Inflation sees largest rise on record after food and eating out costs surge

UK inflation has soared to nearly a decade high after rising at a record pace last month when grocery and eating out costs skyrocketed.

The Office for National Statistics (ONS) said consumer price index (CPI) inflation rose from 2% in July to 3.2% in August – the highest since March 2012.

The ONS said the increase – the largest since records began in 1997 – was largely due to discounts across the hospitality industry last August under Chancellor Rishi Sunak’s Eat Out to Help Out program to boost consumer spending after the lockdown .

The ONS said the August surge was temporary, but experts predict inflation will hit 4% – or more – by the end of this year when the economy recovers from the pandemic.

The official data showed that inflation rose in many areas of the economy, with used car and fuel prices rising while food costs rose amid the supply chain crisis.

Jonathan Athow, Assistant National Statistician at ONS, said: “August saw the largest month-to-month increase in annual inflation since the series was launched nearly a quarter of a century ago.

“Much of this, however, is likely to be temporary as prices for restaurants and cafes have dropped significantly over the past year due to the Eat Out to Help Out program, while prices have increased this year.”

As another sign of pressure from problems in the global supply chain and the shortage of truck drivers in the UK, the ONS said manufacturers are seeing huge increases in the cost of raw materials, with prices for input and output – or factory gate – as fast as they have been since a decade.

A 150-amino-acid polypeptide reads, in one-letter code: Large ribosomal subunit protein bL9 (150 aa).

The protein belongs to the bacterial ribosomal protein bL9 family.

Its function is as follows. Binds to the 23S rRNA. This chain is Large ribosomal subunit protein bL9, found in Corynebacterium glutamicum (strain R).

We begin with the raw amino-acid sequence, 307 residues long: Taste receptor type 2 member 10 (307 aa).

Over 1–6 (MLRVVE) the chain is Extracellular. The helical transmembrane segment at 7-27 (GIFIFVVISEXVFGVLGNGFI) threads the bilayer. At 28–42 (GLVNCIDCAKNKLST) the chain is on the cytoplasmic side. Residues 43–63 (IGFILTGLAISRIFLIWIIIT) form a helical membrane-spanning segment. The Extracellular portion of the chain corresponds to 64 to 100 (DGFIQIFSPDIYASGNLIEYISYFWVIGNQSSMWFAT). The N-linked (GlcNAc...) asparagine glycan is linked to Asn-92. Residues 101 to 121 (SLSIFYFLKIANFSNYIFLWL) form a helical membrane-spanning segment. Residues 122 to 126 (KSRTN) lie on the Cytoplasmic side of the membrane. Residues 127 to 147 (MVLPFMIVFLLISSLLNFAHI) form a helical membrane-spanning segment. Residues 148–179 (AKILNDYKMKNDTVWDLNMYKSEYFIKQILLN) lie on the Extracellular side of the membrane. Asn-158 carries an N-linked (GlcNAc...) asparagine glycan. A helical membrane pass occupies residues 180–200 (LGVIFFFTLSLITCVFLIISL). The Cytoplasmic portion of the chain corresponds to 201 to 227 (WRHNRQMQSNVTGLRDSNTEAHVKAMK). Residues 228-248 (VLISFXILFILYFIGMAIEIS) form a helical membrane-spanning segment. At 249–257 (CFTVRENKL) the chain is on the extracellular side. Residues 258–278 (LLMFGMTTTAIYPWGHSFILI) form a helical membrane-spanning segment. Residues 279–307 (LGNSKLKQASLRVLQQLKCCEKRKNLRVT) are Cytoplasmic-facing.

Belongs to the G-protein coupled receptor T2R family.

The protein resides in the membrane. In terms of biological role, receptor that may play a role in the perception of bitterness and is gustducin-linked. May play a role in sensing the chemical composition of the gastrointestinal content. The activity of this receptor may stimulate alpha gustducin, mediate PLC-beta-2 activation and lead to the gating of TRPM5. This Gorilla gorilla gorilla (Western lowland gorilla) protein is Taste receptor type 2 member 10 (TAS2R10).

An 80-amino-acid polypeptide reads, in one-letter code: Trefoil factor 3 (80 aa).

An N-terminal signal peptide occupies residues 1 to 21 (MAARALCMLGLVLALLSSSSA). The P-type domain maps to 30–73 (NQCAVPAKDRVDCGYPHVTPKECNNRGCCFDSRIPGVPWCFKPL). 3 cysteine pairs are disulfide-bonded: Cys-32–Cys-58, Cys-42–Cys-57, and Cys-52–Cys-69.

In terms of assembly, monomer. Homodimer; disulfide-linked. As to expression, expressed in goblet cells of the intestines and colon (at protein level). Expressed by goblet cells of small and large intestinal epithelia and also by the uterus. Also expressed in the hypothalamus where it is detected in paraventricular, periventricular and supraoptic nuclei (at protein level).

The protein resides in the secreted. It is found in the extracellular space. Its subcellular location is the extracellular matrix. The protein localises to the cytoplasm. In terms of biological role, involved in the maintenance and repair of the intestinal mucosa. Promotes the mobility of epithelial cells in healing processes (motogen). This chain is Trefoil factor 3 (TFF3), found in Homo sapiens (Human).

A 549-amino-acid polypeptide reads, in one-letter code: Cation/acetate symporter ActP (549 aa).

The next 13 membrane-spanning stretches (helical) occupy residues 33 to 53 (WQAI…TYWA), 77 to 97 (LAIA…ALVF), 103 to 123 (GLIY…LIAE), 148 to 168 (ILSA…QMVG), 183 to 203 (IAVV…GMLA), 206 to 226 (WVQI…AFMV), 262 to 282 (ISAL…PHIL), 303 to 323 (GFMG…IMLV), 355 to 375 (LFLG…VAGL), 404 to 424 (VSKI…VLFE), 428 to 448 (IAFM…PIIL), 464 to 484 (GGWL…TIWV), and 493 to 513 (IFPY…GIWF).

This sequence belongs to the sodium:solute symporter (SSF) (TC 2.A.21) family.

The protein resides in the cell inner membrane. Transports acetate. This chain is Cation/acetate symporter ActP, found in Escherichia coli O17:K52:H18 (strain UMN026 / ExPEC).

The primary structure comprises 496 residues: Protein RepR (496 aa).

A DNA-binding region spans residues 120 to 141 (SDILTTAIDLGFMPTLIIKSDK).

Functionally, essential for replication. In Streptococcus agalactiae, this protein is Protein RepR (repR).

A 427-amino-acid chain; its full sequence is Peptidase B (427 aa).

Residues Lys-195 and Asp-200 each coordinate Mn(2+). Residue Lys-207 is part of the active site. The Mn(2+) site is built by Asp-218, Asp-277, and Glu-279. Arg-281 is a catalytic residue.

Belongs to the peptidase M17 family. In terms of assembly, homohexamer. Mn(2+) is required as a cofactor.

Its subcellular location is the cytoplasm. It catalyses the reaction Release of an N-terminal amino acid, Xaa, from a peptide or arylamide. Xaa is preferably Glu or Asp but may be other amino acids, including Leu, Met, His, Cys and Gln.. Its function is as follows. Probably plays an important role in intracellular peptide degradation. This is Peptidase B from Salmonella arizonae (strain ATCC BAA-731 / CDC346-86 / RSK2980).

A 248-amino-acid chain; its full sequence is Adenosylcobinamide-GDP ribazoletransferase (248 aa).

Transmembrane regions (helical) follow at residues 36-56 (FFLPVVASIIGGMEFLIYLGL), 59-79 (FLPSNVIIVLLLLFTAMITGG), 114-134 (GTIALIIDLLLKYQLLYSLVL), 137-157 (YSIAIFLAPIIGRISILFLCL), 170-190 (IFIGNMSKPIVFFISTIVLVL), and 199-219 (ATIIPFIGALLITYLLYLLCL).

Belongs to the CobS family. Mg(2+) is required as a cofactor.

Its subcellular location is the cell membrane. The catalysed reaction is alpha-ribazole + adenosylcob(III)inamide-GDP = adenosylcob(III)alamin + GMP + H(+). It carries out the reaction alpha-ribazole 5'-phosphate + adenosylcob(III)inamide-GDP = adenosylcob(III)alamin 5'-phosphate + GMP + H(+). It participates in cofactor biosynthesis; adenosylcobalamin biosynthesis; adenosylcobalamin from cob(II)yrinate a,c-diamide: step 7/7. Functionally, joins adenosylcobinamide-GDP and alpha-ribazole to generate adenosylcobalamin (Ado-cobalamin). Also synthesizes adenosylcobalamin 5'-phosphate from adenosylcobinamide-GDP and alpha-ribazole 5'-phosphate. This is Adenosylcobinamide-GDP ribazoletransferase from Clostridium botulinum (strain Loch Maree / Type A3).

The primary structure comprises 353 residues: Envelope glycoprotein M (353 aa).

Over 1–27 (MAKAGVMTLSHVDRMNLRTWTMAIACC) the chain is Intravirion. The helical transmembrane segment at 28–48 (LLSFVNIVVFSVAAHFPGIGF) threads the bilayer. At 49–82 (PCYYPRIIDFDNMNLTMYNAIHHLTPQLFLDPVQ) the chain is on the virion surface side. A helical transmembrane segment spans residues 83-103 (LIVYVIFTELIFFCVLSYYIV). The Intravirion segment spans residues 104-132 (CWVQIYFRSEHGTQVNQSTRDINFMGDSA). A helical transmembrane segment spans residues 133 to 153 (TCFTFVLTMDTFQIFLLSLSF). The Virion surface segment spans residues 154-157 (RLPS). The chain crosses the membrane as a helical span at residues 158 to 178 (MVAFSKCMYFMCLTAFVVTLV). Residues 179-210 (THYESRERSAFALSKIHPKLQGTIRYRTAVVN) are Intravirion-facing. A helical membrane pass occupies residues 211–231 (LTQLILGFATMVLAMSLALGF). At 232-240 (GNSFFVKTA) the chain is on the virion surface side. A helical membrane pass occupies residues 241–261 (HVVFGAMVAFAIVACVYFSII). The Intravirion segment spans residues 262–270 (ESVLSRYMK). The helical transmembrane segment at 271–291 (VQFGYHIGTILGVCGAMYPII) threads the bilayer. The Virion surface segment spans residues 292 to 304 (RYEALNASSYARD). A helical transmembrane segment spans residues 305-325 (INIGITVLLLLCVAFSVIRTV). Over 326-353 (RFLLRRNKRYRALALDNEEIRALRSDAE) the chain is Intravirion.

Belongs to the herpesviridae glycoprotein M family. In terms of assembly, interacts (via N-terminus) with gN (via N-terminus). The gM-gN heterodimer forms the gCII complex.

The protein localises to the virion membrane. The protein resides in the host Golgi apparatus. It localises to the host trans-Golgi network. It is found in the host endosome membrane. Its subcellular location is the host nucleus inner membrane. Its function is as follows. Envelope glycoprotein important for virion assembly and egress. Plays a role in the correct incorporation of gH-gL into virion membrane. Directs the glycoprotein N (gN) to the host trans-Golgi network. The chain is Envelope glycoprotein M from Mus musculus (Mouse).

There are fears that these will be passed on to consumers in a timely manner, though the ONS said it was unclear how long it will take to reach wider inflation.

The unexpectedly high rise in inflation is putting further pressure on the Bank of England ahead of its interest rate meeting next week, with the CPI surpassing its 2% target.

The bank has so far insisted that big spikes in inflation will only be temporary, but fears are growing that price pressures could last longer than expected.

Sarah Coles, Hargreaves Lansdown’s personal financial analyst, said the rise in inflation over the past month has been “breathtaking.”

She said, “It was bumped significantly a year earlier by the Eat Out to Help Out program discounts that will be falling out of the numbers next month.

“Much of this huge leap, however, is being driven by the same alarming imbalance between supply and demand that has left yawning gaps on supermarket shelves.

“It means trouble for buyers, savers and the entire economy.”

The ONS figures showed that Eat Out to Help Out from a year ago, as well as the temporary VAT cut, had the biggest impact on CPI in August, with catering services inflation rising 7.9%.

The data also showed that food and soft drinks prices rose 1.1% month on month, or 0.3% for the year.

Fuel prices were another factor driving inflation higher last month, with gasoline seeing the largest increase since September 2013 while used car prices rose 4.9% and are now 18.4% higher since April .

The ONS added that the retail price index (RPI), a separate measure of inflation, rose to 4.8% last month.

CPIH inflation, including owner-occupier housing costs – the ONS ‘preferred measure of inflation – was 3% in August, up from 2.1% in July.

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